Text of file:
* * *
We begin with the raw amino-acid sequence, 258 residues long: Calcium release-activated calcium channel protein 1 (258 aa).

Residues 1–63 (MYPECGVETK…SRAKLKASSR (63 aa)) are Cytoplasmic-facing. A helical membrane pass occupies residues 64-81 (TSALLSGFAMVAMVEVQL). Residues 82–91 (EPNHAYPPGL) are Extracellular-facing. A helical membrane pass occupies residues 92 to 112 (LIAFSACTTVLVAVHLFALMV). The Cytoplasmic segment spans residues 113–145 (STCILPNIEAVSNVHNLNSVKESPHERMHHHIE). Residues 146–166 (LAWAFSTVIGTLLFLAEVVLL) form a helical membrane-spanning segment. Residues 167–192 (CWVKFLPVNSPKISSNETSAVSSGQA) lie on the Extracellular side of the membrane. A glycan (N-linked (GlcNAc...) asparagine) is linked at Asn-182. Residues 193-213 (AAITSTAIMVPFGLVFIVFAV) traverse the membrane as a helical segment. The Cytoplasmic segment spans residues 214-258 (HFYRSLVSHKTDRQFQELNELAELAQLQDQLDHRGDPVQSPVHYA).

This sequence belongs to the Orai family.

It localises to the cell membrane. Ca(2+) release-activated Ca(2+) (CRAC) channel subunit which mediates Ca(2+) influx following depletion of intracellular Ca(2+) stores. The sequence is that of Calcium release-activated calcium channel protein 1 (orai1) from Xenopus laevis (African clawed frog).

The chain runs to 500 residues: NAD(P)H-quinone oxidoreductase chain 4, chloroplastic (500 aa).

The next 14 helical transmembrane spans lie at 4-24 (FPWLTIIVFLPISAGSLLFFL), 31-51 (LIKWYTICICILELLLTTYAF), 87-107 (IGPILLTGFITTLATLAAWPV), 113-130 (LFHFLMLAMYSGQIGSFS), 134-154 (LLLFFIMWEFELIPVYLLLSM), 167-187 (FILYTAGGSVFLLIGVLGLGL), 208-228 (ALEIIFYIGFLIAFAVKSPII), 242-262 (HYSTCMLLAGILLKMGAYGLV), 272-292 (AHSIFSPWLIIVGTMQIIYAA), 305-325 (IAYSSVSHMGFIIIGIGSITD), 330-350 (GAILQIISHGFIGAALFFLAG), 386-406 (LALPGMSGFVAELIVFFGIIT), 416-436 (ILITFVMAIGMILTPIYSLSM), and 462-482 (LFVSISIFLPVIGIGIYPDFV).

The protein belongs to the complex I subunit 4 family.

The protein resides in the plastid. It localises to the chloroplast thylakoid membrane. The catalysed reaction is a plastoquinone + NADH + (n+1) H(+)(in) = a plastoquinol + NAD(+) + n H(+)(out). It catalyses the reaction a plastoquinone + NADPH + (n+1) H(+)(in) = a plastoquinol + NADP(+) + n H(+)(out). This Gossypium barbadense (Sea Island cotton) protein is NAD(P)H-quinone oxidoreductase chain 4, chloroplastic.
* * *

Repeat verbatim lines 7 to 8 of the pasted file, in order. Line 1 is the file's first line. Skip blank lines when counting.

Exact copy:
The protein belongs to the complex I subunit 4 family.

The protein resides in the plastid. It localises to the chloroplast thylakoid membrane. The catalysed reaction is a plastoquinone + NADH + (n+1) H(+)(in) = a plastoquinol + NAD(+) + n H(+)(out). It catalyses the reaction a plastoquinone + NADPH + (n+1) H(+)(in) = a plastoquinol + NADP(+) + n H(+)(out). This Gossypium barbadense (Sea Island cotton) protein is NAD(P)H-quinone oxidoreductase chain 4, chloroplastic.